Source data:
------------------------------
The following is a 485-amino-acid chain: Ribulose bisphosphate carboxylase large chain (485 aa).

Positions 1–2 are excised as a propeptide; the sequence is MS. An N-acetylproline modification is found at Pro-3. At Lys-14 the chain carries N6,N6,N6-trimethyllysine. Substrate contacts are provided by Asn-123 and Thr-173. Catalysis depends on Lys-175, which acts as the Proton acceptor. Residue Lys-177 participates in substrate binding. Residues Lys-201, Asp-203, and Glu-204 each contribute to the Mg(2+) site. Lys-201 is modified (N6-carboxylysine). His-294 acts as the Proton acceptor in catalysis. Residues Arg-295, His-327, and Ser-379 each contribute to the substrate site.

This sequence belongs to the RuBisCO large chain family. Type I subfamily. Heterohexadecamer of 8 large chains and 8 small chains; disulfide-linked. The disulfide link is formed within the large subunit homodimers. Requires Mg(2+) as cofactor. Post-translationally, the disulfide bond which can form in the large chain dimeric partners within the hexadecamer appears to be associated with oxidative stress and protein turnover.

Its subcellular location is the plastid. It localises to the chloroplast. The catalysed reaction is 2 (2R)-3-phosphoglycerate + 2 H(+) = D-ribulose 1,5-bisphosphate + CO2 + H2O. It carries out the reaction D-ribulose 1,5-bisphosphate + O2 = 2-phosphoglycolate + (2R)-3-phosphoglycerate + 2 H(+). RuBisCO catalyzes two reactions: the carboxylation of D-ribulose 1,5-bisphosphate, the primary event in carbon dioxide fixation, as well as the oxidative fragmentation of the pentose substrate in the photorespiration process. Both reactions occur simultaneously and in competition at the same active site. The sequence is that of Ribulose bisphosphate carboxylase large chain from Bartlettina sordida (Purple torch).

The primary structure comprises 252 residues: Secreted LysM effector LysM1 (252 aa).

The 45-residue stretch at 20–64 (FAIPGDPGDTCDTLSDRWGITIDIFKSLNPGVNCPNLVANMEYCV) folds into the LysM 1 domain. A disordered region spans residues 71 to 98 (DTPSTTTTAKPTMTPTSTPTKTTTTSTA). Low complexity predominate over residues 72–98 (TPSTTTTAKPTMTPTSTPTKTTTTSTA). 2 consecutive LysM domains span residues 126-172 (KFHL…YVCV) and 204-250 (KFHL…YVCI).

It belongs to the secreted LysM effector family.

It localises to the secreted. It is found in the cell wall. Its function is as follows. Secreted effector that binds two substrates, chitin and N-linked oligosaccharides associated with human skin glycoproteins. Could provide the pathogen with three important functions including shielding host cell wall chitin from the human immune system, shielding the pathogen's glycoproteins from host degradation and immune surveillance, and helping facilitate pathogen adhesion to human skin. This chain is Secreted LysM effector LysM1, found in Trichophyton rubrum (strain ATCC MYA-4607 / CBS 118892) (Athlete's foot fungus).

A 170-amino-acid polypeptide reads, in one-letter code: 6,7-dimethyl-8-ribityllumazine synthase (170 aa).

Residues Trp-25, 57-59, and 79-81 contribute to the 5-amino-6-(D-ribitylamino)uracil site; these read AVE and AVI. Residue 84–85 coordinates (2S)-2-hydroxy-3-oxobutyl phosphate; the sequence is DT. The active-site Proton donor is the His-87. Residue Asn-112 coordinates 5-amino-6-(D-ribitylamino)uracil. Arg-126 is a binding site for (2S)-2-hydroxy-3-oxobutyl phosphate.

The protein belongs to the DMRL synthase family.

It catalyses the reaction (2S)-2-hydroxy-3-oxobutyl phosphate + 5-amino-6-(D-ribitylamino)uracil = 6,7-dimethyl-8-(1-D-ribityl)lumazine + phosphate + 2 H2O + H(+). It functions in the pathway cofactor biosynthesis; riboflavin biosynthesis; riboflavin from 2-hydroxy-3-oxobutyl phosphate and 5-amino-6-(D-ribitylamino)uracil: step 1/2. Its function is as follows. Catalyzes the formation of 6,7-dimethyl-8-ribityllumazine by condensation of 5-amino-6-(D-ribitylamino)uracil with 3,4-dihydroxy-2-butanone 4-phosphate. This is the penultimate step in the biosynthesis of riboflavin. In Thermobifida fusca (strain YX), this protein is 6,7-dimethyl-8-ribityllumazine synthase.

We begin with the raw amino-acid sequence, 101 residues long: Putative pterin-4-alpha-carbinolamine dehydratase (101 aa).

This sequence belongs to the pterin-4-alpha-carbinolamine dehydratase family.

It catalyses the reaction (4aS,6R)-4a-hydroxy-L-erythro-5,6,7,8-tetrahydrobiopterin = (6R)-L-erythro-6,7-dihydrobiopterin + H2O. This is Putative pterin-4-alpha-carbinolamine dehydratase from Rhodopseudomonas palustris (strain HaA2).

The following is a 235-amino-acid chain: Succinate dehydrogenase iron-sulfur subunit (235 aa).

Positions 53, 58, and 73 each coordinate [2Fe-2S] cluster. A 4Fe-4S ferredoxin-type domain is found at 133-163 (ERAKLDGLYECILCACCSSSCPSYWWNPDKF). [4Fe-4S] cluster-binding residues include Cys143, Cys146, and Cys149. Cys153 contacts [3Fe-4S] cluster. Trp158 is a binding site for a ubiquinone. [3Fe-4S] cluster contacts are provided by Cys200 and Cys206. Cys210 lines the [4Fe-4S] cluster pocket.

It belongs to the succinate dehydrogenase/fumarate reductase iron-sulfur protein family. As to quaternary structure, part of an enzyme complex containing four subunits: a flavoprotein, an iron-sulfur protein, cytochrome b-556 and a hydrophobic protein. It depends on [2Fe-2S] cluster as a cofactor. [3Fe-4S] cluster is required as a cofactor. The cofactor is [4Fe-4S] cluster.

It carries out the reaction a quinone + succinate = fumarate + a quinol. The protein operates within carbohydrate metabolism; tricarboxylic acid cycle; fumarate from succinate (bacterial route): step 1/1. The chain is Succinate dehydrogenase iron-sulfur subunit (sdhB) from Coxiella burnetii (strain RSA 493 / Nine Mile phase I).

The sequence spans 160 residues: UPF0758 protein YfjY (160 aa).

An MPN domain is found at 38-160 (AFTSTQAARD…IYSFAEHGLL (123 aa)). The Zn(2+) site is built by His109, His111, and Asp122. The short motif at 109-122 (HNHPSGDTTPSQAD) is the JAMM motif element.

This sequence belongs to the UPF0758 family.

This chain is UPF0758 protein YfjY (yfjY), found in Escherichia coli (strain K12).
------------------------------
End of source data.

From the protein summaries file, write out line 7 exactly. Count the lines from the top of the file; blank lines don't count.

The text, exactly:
It belongs to the secreted LysM effector family.